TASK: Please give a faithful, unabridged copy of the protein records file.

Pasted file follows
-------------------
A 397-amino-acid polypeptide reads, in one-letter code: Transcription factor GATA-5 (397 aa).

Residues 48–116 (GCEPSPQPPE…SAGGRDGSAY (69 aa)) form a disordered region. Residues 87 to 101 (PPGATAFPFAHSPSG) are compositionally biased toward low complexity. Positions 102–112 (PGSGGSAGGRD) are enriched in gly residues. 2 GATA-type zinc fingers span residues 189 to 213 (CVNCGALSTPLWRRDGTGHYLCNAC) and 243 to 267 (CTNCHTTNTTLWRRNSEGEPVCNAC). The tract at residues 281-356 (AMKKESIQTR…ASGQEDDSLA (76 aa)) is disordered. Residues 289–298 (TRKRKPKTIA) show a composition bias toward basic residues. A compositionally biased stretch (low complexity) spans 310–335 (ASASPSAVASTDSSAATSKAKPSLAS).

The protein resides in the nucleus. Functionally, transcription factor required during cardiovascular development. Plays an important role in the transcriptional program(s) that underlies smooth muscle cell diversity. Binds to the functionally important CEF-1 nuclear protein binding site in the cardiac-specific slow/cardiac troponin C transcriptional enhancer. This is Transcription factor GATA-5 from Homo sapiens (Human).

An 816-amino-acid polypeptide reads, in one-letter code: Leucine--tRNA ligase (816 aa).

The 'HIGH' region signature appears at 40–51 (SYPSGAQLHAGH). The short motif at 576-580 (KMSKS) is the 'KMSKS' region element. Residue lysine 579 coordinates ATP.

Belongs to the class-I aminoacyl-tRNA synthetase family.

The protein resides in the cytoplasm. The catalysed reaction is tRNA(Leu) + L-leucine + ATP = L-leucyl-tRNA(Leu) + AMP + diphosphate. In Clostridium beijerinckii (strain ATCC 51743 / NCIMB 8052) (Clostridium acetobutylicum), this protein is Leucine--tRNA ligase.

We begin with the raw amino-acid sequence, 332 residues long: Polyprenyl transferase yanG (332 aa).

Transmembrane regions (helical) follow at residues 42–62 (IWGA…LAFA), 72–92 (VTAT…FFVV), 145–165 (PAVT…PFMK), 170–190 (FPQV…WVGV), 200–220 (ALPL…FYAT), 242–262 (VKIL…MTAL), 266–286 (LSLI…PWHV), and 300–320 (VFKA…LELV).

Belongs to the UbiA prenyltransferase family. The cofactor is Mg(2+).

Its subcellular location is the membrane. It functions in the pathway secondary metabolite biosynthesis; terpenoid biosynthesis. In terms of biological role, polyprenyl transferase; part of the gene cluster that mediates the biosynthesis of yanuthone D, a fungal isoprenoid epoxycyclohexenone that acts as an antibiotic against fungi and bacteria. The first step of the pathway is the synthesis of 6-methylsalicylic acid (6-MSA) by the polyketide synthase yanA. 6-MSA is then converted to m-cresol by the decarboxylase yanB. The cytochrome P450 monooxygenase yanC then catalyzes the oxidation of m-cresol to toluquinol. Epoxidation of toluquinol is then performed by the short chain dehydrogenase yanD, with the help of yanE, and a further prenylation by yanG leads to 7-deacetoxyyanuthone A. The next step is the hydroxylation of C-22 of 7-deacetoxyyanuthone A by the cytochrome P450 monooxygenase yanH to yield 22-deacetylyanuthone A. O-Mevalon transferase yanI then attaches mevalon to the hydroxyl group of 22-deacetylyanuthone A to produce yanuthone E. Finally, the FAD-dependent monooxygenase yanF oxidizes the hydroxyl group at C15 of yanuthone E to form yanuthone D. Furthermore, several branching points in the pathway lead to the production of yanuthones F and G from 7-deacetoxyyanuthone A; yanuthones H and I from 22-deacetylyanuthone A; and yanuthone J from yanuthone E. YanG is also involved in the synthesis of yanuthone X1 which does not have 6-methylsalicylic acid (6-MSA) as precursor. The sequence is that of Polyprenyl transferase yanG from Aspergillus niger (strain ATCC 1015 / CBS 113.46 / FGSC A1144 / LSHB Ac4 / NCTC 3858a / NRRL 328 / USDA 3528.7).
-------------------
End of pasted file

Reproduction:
A 397-amino-acid polypeptide reads, in one-letter code: Transcription factor GATA-5 (397 aa).

Residues 48–116 (GCEPSPQPPE…SAGGRDGSAY (69 aa)) form a disordered region. Residues 87 to 101 (PPGATAFPFAHSPSG) are compositionally biased toward low complexity. Positions 102–112 (PGSGGSAGGRD) are enriched in gly residues. 2 GATA-type zinc fingers span residues 189 to 213 (CVNCGALSTPLWRRDGTGHYLCNAC) and 243 to 267 (CTNCHTTNTTLWRRNSEGEPVCNAC). The tract at residues 281-356 (AMKKESIQTR…ASGQEDDSLA (76 aa)) is disordered. Residues 289–298 (TRKRKPKTIA) show a composition bias toward basic residues. A compositionally biased stretch (low complexity) spans 310–335 (ASASPSAVASTDSSAATSKAKPSLAS).

The protein resides in the nucleus. Functionally, transcription factor required during cardiovascular development. Plays an important role in the transcriptional program(s) that underlies smooth muscle cell diversity. Binds to the functionally important CEF-1 nuclear protein binding site in the cardiac-specific slow/cardiac troponin C transcriptional enhancer. This is Transcription factor GATA-5 from Homo sapiens (Human).

An 816-amino-acid polypeptide reads, in one-letter code: Leucine--tRNA ligase (816 aa).

The 'HIGH' region signature appears at 40–51 (SYPSGAQLHAGH). The short motif at 576-580 (KMSKS) is the 'KMSKS' region element. Residue lysine 579 coordinates ATP.

Belongs to the class-I aminoacyl-tRNA synthetase family.

The protein resides in the cytoplasm. The catalysed reaction is tRNA(Leu) + L-leucine + ATP = L-leucyl-tRNA(Leu) + AMP + diphosphate. In Clostridium beijerinckii (strain ATCC 51743 / NCIMB 8052) (Clostridium acetobutylicum), this protein is Leucine--tRNA ligase.

We begin with the raw amino-acid sequence, 332 residues long: Polyprenyl transferase yanG (332 aa).

Transmembrane regions (helical) follow at residues 42–62 (IWGA…LAFA), 72–92 (VTAT…FFVV), 145–165 (PAVT…PFMK), 170–190 (FPQV…WVGV), 200–220 (ALPL…FYAT), 242–262 (VKIL…MTAL), 266–286 (LSLI…PWHV), and 300–320 (VFKA…LELV).

Belongs to the UbiA prenyltransferase family. The cofactor is Mg(2+).

Its subcellular location is the membrane. It functions in the pathway secondary metabolite biosynthesis; terpenoid biosynthesis. In terms of biological role, polyprenyl transferase; part of the gene cluster that mediates the biosynthesis of yanuthone D, a fungal isoprenoid epoxycyclohexenone that acts as an antibiotic against fungi and bacteria. The first step of the pathway is the synthesis of 6-methylsalicylic acid (6-MSA) by the polyketide synthase yanA. 6-MSA is then converted to m-cresol by the decarboxylase yanB. The cytochrome P450 monooxygenase yanC then catalyzes the oxidation of m-cresol to toluquinol. Epoxidation of toluquinol is then performed by the short chain dehydrogenase yanD, with the help of yanE, and a further prenylation by yanG leads to 7-deacetoxyyanuthone A. The next step is the hydroxylation of C-22 of 7-deacetoxyyanuthone A by the cytochrome P450 monooxygenase yanH to yield 22-deacetylyanuthone A. O-Mevalon transferase yanI then attaches mevalon to the hydroxyl group of 22-deacetylyanuthone A to produce yanuthone E. Finally, the FAD-dependent monooxygenase yanF oxidizes the hydroxyl group at C15 of yanuthone E to form yanuthone D. Furthermore, several branching points in the pathway lead to the production of yanuthones F and G from 7-deacetoxyyanuthone A; yanuthones H and I from 22-deacetylyanuthone A; and yanuthone J from yanuthone E. YanG is also involved in the synthesis of yanuthone X1 which does not have 6-methylsalicylic acid (6-MSA) as precursor. The sequence is that of Polyprenyl transferase yanG from Aspergillus niger (strain ATCC 1015 / CBS 113.46 / FGSC A1144 / LSHB Ac4 / NCTC 3858a / NRRL 328 / USDA 3528.7).